in the 1990s and is the driving force behind the monastery’s conservation projects. Conservation and preservation work began at St. Antony’s under ARCE’s first USAID grant, the Egyptian Antiquities Project (EAP) to conserve the medieval wall paintings in the monastery. In addition to the conservation of paintings at the monastery, the ten-plus years of conservation work at St. Antony’s also included the preservation and presentation of early monastic cells visible under the floor of the sanctuary. Further USAID funding for St. Antony’s is included in the Egyptian Antiquities Conservation (EAC) Project, which provides for the installation of a museum gallery that was constructed by the monastery. In addition to the museum gallery there is a workshop and laboratory situated above the gallery space. 

My first task was to review the catalog inventory sheets created several years earlier by a group of students volunteering at the monastery museum in order to familiarize myself with the types of objects in the collection that would be entered into the museum database. Meanwhile Zakaria, who had previously created a database with basic entry fields for the objects using Filemaker, tweaked the program and with recommendations from Father Maximous, further improved data fields and linked the data. Zakaria and I sat side by side in the workshop for eight hours a day working methodically. By week’s end almost 800 records had been entered into the system. Leaving the work-filled days and the clear star-studded night skies behind, I returned to Cairo and San Antonio.

In June 2012, I returned to Cairo where I spent several
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L-R: Fr. Maximous, Rachel Mauldin, and Gerry Scott view the vestments stored in the museum workshop. Photo: Jane Smythe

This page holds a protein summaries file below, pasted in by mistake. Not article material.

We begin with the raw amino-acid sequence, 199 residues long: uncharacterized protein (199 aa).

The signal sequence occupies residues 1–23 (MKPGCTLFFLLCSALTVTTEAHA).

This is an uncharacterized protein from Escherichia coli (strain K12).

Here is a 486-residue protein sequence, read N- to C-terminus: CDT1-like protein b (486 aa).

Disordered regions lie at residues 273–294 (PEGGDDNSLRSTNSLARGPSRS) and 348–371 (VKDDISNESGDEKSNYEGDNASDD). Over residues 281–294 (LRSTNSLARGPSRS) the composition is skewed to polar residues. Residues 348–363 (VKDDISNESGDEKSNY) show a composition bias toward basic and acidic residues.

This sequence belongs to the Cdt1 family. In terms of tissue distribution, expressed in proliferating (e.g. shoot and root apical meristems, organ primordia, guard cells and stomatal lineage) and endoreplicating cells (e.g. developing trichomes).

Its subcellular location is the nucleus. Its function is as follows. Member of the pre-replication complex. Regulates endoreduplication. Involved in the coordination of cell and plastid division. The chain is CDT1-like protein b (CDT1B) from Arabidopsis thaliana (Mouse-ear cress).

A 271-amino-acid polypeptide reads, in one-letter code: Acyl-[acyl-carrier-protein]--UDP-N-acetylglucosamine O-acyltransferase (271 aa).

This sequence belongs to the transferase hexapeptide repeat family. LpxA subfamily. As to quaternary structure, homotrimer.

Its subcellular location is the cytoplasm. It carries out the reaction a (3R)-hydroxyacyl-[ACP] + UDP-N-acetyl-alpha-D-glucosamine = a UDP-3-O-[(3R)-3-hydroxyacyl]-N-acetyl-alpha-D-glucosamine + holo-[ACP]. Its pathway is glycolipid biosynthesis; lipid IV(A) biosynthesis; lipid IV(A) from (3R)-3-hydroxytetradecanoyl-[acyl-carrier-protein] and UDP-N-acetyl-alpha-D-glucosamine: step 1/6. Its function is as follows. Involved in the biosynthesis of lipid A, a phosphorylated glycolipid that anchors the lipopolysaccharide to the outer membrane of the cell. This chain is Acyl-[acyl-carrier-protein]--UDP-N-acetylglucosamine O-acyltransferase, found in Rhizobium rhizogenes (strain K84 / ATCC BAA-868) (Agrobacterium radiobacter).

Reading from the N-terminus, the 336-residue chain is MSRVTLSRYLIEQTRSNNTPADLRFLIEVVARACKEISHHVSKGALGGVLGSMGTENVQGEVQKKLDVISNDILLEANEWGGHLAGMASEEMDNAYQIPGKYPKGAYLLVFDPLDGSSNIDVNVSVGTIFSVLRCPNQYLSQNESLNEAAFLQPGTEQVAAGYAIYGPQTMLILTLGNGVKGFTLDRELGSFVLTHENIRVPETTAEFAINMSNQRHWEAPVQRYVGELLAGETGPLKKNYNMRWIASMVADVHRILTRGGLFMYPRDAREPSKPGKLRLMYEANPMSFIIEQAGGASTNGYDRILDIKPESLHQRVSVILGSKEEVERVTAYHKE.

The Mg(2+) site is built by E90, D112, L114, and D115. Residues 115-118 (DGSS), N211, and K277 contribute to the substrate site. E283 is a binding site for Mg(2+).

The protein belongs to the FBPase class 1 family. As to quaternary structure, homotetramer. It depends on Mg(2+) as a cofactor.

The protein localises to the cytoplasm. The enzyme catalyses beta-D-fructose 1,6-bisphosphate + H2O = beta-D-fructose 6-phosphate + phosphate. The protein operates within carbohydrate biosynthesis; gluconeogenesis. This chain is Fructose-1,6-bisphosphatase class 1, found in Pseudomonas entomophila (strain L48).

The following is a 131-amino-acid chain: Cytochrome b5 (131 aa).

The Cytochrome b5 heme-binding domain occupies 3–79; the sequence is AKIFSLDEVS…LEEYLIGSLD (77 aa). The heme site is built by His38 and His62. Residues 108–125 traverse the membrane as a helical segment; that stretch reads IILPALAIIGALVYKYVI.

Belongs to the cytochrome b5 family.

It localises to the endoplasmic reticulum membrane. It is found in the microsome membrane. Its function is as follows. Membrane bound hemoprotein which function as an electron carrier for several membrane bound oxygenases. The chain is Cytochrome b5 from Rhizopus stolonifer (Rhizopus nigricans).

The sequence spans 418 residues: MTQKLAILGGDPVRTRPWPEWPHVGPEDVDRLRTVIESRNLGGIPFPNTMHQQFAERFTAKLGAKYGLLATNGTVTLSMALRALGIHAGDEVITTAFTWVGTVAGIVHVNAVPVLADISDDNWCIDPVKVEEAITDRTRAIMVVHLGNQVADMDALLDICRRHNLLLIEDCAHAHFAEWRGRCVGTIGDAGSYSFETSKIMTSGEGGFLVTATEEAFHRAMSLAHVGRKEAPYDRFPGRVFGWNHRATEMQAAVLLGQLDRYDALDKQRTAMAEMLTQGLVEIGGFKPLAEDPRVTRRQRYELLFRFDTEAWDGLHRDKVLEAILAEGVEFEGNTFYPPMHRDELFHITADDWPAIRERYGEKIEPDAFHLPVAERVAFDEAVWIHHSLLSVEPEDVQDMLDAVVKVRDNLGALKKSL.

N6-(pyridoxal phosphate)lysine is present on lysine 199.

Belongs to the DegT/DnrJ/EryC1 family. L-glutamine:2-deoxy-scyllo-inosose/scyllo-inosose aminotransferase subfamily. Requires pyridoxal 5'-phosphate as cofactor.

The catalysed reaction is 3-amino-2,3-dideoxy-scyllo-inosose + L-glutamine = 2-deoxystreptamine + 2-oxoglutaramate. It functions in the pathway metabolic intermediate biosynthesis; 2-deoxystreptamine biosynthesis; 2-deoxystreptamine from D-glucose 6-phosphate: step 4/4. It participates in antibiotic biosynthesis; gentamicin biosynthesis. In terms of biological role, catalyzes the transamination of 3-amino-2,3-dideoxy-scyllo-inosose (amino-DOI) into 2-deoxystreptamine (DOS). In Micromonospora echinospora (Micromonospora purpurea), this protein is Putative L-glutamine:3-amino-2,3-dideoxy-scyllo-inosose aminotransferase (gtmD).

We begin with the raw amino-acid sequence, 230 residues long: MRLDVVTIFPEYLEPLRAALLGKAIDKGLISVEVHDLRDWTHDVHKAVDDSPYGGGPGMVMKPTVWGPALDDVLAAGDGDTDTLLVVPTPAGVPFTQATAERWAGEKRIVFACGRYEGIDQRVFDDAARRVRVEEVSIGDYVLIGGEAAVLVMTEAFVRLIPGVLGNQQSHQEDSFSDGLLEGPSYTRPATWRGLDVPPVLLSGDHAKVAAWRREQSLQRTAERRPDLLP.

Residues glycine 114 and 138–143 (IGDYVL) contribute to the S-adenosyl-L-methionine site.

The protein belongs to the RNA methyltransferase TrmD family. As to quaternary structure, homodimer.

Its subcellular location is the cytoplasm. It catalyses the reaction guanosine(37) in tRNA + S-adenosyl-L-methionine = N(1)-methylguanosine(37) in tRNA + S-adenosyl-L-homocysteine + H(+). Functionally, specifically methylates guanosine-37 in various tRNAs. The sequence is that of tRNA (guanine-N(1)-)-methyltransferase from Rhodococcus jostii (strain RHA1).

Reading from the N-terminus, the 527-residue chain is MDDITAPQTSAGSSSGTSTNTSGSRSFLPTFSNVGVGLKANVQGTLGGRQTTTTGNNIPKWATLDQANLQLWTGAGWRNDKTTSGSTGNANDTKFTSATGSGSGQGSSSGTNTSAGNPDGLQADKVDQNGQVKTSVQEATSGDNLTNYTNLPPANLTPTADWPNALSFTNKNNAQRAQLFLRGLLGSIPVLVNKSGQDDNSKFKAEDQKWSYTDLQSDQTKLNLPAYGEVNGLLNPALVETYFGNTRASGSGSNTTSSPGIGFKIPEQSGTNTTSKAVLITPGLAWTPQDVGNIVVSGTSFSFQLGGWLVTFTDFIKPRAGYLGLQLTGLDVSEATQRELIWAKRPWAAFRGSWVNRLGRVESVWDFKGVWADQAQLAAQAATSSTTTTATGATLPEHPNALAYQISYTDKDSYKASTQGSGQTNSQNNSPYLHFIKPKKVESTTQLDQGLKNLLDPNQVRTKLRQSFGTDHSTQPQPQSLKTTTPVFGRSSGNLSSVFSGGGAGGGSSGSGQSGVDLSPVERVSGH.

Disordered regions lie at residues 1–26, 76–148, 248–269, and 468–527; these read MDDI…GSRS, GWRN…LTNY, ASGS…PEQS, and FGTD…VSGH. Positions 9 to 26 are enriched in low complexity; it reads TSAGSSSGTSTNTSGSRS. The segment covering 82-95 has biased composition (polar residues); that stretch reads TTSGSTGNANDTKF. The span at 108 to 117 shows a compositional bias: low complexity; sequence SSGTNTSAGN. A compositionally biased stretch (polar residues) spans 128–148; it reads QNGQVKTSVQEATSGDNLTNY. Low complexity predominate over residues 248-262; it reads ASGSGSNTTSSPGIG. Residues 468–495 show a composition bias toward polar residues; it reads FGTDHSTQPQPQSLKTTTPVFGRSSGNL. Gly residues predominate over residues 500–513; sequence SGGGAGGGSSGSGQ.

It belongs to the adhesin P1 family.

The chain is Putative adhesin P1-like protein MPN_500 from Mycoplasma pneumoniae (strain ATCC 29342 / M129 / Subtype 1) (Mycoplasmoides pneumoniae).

days in the ARCE office linking images of the objects to their corresponding record in the database. Then just days before the draining summer heat set in, Gerry Scott, ARCE Director, and Michael Jones, Associate Director of EAC, and I traveled to the Monastery where we spent three days working with Father Maximous and the museum collection.  Gerry and I assessed the collection, familiarized ourselves with the various objects, and made initial selections of object groups for installation while Michael and Father Maximous began developing the story line for the exhibit. Group discussions focused on developing a sequence of events for the installation, creative ways to display more of the objects in other areas of the monastery to show their context, and considerations for incorporating examples of the archaeological material in the installation.

Back in San Antonio, where summer is no less punishing than in Egypt, I continue to update the database remotely with additional information obtained during my visit in June. The database contains all basic object information – title, date, medium, dimensions, condition, and a description along with a reference photo. This information will be used in determining which objects will be selected for installation and to develop object labels, as well as a reference for text panels used to tell the story of the Monastery. Future trips to St. Antony’s will entail completing the database entry, designing the installation, and then installing the objects, labels, and text panels. Museum installations are a group effort, and I appreciate the opportunity to play a role once again in the museum setting; I’m looking forward to the creativity, dilemmas, and physical demands of the exhibit and installation. The Museum at St. Antony’s Monastery is scheduled to be complete by December 2013.

Rachel Mauldin is the Assistant Director for US Operations, ARCE, San Antonio, TX.